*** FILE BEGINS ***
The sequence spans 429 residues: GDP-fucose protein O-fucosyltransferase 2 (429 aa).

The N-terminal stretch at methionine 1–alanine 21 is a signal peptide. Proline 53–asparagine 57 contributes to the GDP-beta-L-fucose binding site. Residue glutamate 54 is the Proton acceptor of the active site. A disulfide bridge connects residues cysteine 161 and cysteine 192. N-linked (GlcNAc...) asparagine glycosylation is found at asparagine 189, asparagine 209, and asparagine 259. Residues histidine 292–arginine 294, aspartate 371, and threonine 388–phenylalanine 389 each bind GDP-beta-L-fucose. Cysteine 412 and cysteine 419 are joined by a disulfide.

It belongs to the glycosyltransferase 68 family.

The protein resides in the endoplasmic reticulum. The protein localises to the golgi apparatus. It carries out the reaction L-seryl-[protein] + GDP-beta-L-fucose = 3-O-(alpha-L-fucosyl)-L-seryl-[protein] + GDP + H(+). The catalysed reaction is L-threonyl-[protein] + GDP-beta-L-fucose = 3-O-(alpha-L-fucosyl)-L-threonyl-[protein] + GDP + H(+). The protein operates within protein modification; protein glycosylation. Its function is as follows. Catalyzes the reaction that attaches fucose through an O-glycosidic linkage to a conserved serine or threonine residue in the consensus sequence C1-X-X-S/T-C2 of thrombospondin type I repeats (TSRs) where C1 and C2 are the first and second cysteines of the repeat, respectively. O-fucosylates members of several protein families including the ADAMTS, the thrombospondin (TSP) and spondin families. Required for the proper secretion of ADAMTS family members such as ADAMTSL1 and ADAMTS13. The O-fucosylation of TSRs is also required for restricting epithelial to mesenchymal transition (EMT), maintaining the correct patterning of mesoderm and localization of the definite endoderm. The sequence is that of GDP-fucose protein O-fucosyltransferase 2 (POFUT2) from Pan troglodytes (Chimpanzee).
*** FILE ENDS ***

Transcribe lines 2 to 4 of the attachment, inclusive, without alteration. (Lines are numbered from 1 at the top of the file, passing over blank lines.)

The N-terminal stretch at methionine 1–alanine 21 is a signal peptide. Proline 53–asparagine 57 contributes to the GDP-beta-L-fucose binding site. Residue glutamate 54 is the Proton acceptor of the active site. A disulfide bridge connects residues cysteine 161 and cysteine 192. N-linked (GlcNAc...) asparagine glycosylation is found at asparagine 189, asparagine 209, and asparagine 259. Residues histidine 292–arginine 294, aspartate 371, and threonine 388–phenylalanine 389 each bind GDP-beta-L-fucose. Cysteine 412 and cysteine 419 are joined by a disulfide.

It belongs to the glycosyltransferase 68 family.

The protein resides in the endoplasmic reticulum. The protein localises to the golgi apparatus. It carries out the reaction L-seryl-[protein] + GDP-beta-L-fucose = 3-O-(alpha-L-fucosyl)-L-seryl-[protein] + GDP + H(+). The catalysed reaction is L-threonyl-[protein] + GDP-beta-L-fucose = 3-O-(alpha-L-fucosyl)-L-threonyl-[protein] + GDP + H(+). The protein operates within protein modification; protein glycosylation. Its function is as follows. Catalyzes the reaction that attaches fucose through an O-glycosidic linkage to a conserved serine or threonine residue in the consensus sequence C1-X-X-S/T-C2 of thrombospondin type I repeats (TSRs) where C1 and C2 are the first and second cysteines of the repeat, respectively. O-fucosylates members of several protein families including the ADAMTS, the thrombospondin (TSP) and spondin families. Required for the proper secretion of ADAMTS family members such as ADAMTSL1 and ADAMTS13. The O-fucosylation of TSRs is also required for restricting epithelial to mesenchymal transition (EMT), maintaining the correct patterning of mesoderm and localization of the definite endoderm. The sequence is that of GDP-fucose protein O-fucosyltransferase 2 (POFUT2) from Pan troglodytes (Chimpanzee).